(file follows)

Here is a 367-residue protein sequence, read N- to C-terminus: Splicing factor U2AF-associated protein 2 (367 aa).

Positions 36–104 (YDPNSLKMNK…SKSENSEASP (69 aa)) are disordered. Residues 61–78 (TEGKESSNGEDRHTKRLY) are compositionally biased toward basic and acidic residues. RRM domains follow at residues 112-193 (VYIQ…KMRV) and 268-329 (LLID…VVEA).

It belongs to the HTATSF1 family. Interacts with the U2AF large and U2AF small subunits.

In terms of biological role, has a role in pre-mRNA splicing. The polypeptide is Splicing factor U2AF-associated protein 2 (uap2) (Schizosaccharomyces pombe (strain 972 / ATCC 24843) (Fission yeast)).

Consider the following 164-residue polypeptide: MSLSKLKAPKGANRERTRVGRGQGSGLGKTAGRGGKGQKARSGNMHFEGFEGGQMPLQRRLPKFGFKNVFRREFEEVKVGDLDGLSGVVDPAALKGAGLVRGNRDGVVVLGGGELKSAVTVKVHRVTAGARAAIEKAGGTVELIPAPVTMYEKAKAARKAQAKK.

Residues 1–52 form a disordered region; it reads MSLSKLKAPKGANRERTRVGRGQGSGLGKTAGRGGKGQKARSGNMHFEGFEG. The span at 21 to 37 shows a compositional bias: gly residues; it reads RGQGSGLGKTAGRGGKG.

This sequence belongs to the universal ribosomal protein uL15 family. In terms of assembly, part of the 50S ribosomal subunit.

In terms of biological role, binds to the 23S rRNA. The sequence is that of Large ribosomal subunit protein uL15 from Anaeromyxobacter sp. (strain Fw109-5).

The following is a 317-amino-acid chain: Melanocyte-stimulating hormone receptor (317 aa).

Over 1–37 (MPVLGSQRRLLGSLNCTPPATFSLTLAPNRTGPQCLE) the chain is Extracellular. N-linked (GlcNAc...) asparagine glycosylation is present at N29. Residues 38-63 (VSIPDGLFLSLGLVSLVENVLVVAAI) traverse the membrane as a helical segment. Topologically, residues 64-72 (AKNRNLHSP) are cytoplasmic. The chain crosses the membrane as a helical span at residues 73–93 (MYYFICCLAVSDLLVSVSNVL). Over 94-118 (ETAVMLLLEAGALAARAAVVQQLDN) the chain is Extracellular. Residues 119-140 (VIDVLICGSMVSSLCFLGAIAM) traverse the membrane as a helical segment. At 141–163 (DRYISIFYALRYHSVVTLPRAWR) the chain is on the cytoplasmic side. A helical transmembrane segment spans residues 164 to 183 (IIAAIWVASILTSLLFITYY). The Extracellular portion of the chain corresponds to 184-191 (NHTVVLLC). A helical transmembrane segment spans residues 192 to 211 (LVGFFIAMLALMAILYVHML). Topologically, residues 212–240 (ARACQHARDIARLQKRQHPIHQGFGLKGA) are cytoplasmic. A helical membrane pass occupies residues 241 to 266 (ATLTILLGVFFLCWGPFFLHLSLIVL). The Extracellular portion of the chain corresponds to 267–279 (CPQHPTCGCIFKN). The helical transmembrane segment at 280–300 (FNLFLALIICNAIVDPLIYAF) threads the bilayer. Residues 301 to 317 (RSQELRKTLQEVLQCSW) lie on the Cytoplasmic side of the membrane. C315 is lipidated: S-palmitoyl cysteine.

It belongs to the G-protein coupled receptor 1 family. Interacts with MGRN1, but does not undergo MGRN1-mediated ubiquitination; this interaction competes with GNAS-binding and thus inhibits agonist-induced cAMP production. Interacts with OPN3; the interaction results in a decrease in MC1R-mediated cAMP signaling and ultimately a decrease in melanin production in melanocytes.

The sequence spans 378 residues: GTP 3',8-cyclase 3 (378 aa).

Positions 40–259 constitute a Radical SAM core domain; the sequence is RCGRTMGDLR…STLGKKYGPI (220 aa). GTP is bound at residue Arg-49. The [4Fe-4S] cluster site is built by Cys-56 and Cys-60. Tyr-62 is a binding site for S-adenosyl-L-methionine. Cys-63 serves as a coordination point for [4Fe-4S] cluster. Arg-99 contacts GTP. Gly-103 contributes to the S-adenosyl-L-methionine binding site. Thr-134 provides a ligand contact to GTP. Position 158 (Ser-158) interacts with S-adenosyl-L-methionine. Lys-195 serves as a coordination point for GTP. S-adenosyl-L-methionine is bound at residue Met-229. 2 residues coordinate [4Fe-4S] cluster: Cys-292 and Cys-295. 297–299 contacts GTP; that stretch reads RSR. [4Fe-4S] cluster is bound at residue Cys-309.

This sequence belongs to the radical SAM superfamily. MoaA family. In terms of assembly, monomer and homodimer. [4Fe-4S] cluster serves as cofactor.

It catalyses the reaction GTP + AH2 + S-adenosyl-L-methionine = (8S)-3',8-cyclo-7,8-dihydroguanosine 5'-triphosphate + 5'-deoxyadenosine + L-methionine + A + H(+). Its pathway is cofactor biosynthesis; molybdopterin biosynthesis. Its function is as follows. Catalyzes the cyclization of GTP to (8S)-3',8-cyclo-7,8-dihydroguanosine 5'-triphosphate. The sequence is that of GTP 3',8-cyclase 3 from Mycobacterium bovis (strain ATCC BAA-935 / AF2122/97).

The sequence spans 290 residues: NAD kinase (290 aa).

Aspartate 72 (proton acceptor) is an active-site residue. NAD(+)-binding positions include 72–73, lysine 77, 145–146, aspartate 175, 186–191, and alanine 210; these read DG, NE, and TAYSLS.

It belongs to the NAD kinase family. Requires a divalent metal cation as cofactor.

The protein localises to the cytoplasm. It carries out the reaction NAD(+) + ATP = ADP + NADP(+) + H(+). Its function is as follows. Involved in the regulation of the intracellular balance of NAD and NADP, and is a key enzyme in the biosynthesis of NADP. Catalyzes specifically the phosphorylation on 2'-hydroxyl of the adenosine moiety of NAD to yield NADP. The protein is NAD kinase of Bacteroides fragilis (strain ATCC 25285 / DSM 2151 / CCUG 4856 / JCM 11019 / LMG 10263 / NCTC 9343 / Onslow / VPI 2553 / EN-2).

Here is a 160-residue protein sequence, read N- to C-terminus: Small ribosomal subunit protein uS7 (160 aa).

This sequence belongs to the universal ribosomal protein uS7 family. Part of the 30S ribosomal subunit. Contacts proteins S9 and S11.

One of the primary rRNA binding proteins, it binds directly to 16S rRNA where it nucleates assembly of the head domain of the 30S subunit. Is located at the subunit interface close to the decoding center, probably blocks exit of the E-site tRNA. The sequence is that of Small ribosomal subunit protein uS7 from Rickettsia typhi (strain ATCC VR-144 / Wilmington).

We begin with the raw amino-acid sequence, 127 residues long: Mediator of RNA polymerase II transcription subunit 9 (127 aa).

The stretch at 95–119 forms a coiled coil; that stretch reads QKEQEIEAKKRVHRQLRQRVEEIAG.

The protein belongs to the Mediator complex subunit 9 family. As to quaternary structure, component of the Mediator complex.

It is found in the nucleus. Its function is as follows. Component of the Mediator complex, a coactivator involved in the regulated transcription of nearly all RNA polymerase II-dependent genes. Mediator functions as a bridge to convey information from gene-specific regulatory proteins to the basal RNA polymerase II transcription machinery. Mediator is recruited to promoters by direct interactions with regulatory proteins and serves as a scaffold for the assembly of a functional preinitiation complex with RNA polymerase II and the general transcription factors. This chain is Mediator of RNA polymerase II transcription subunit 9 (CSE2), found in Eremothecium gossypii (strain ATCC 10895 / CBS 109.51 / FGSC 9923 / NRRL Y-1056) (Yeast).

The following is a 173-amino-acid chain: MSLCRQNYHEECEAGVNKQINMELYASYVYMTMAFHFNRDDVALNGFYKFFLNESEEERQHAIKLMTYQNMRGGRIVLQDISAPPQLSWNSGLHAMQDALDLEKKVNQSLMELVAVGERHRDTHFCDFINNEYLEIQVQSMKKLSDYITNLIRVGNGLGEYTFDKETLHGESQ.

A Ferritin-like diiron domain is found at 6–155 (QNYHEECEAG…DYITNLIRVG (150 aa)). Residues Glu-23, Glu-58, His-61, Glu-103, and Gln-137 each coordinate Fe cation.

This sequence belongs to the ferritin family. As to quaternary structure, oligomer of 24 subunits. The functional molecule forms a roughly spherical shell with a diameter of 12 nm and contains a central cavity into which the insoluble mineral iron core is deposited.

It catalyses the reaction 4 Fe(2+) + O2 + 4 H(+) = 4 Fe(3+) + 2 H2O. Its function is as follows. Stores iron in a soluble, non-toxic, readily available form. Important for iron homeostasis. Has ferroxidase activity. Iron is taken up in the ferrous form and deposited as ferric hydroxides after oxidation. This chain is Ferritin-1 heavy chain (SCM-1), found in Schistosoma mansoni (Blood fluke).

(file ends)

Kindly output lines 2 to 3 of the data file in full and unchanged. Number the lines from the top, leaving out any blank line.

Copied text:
Positions 36–104 (YDPNSLKMNK…SKSENSEASP (69 aa)) are disordered. Residues 61–78 (TEGKESSNGEDRHTKRLY) are compositionally biased toward basic and acidic residues. RRM domains follow at residues 112-193 (VYIQ…KMRV) and 268-329 (LLID…VVEA).

It belongs to the HTATSF1 family. Interacts with the U2AF large and U2AF small subunits.